What’s the status of COVID-19 vaccination in Iceland?

bólusetning mass vaccination Laugardalshöll

Iceland received the first doses of COVID-19 vaccine on December 28, 2020 and vaccination began the following day. As of April 2022, 79% of Iceland’s total population has been fully vaccinated, or 82% of the eligible population. Iceland began administering booster shots in late 2021 and offering vaccination for 5- to 11-year-olds in January 2022.

 

COVID-19 vaccination is optional and free of charge in Iceland. Vaccines were initially administered according to priority groups defined by health authorities, but the priority groups were abolished in June 2021 once all residents aged 16 and over had been offered vaccination.

All foreign residents in Iceland have access to vaccination regardless of residency status or whether or not they have a local ID number (kennitala). 

Icelandic data shows that vaccinated individuals are less likely to contract the SARS-CoV-2 virus and that vaccines are very effective at staving off serious illness and hospitalisation due to COVID-19. Iceland’s Chief Epidemiologist Þórólfur Guðnason has stated that booster shots could help Iceland reach herd immunity. Local data shows that a third dose may increase protection against COVID-19 infection, transmission, and serious illness by 90%, as compared to just two doses.

Vaccines Through European Union 

Iceland and other EFTA countries are guaranteed the same access to vaccines as member states of the European Union. The European Commission has signed contracts with six vaccine manufacturers, including AstraZeneca, Pfizer, and Moderna. The Commission negotiates the number of doses it receives from each manufacturer and they are divided among countries proportionally. Each individual country also makes contracts with vaccine manufacturers and EFTA member states such as Iceland do so through Sweden.

Below is the latest information on the status of all COVID-19 vaccines expected in Iceland.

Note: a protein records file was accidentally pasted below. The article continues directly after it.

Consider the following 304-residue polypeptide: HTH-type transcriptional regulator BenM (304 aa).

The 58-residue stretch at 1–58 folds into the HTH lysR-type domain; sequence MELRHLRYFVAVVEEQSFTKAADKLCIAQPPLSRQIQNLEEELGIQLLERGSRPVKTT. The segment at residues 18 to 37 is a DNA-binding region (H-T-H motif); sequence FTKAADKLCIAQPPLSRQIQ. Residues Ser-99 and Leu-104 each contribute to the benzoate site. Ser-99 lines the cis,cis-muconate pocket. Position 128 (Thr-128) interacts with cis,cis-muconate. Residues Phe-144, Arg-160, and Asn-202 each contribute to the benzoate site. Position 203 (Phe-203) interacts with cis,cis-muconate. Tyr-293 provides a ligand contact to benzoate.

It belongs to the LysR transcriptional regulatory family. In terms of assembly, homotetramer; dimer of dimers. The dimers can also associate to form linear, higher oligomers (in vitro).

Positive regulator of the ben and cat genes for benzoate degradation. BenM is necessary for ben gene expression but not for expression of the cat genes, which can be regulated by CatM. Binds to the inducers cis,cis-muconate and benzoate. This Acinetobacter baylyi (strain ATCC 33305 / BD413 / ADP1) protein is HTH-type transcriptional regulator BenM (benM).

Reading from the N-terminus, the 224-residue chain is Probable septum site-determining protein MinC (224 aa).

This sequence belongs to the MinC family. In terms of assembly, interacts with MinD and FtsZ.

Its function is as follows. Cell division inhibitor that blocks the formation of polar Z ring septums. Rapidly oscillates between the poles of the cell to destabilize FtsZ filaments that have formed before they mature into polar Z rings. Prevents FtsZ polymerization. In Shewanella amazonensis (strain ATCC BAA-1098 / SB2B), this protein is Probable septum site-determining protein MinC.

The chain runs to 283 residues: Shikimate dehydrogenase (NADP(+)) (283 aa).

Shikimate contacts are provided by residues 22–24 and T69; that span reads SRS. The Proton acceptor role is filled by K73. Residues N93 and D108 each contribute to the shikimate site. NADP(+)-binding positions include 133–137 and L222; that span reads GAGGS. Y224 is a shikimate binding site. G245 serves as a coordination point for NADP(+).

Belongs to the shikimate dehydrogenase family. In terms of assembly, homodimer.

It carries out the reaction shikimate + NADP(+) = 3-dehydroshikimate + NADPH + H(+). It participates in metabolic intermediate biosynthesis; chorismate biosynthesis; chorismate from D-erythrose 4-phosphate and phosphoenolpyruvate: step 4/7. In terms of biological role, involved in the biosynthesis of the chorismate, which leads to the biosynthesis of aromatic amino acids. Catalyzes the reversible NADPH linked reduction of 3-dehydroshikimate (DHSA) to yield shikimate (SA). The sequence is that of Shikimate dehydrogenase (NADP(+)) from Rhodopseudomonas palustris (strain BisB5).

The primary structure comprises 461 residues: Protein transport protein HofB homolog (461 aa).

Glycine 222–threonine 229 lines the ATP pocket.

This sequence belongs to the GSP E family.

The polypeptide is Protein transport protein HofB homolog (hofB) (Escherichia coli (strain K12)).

This article will be regularly updated.

 

Our Latest news articles on COVID-19

What’s the status of COVID-19 in Iceland?

Þórólfur Guðnason

The Icelandic government has lifted all domestic restrictions due to COVID-19 as of February 25, 2022. Despite high infection rates, local data shows that rates of serious illness and hospitalisation have remained low in the current wave.

Over 78% of Iceland’s population is fully vaccinated against COVID-19, or 91% of those 12 years of age and over. A campaign to administer booster shots is well on its way, with more than 54% of the nation already having had their third shot. Vaccination of children aged 5-11 began in January 2022.

Local data shows that vaccinated individuals are less likely to contract the SARS-CoV-2 virus and that vaccines are very effective at staving off serious illness and hospitalisation due to COVID-19. Read more about COVID-19 vaccination in Iceland here.

Read more about Iceland’s border restrictions here.

The following are the latest statistics regarding COVID-19 in Iceland.

Domestic restricions

Currently, there are no infection prevention measures due to COVID-19 in place. There are no limits on gatherings, bar and restaurant opening hours or mask requirements. Neither are people required to quarantine or isolate after coming into contact with COVID-19 infected individuals. People are still encouraged to practice personal infection prevention measures and to keep to themselves if they suspect they’ve been exposed to the disease or they test positive.

Travelling to Iceland

Currently, Iceland’s government has no disease prevention measures in place at the border. When travelling between Iceland and other countries, people still need to consider that airlines, airports and other countries might have different regulations in place.  

Can I Travel to Iceland in 2022 Post COVID-19?

Preventing and reporting infection

Hand washing, avoiding touching of eyes, nose, and mouth, and avoiding handshaking are key factors in reducing the risk of COVID-19 infection. Poor ventilation may also be a risk factor.

Visit the government’s official website for up-to-date information on COVID-19 in Iceland.

This article will be regularly updated.

Our Latest news articles on COVID-19

Icelandverse Skewers Zuckerberg, Welcomes Visitors to Its ‘Immersive, Open-World Experience’

Icelandverse - Facebook - Zuckerberg

A new tourism ad from Inspired by Iceland skewers Mark Zuckerberg and his Metaverse, Vísir reports. The ad has already caught the attention of news outlets all over the world and has even been seen by the man himself, who seems to appreciate the joke.

In the ad, actor Jörundur Ragnarsson plays Zack Mosbergsson, a Zuckerberg lookalike with a Ceasar haircut and black shirt and pants, who wants to introduce a “revolutionary approach to connect our world…without being super weird.” This Icelandverse, he continues, is “enhanced, actual reality without silly-looking headsets.”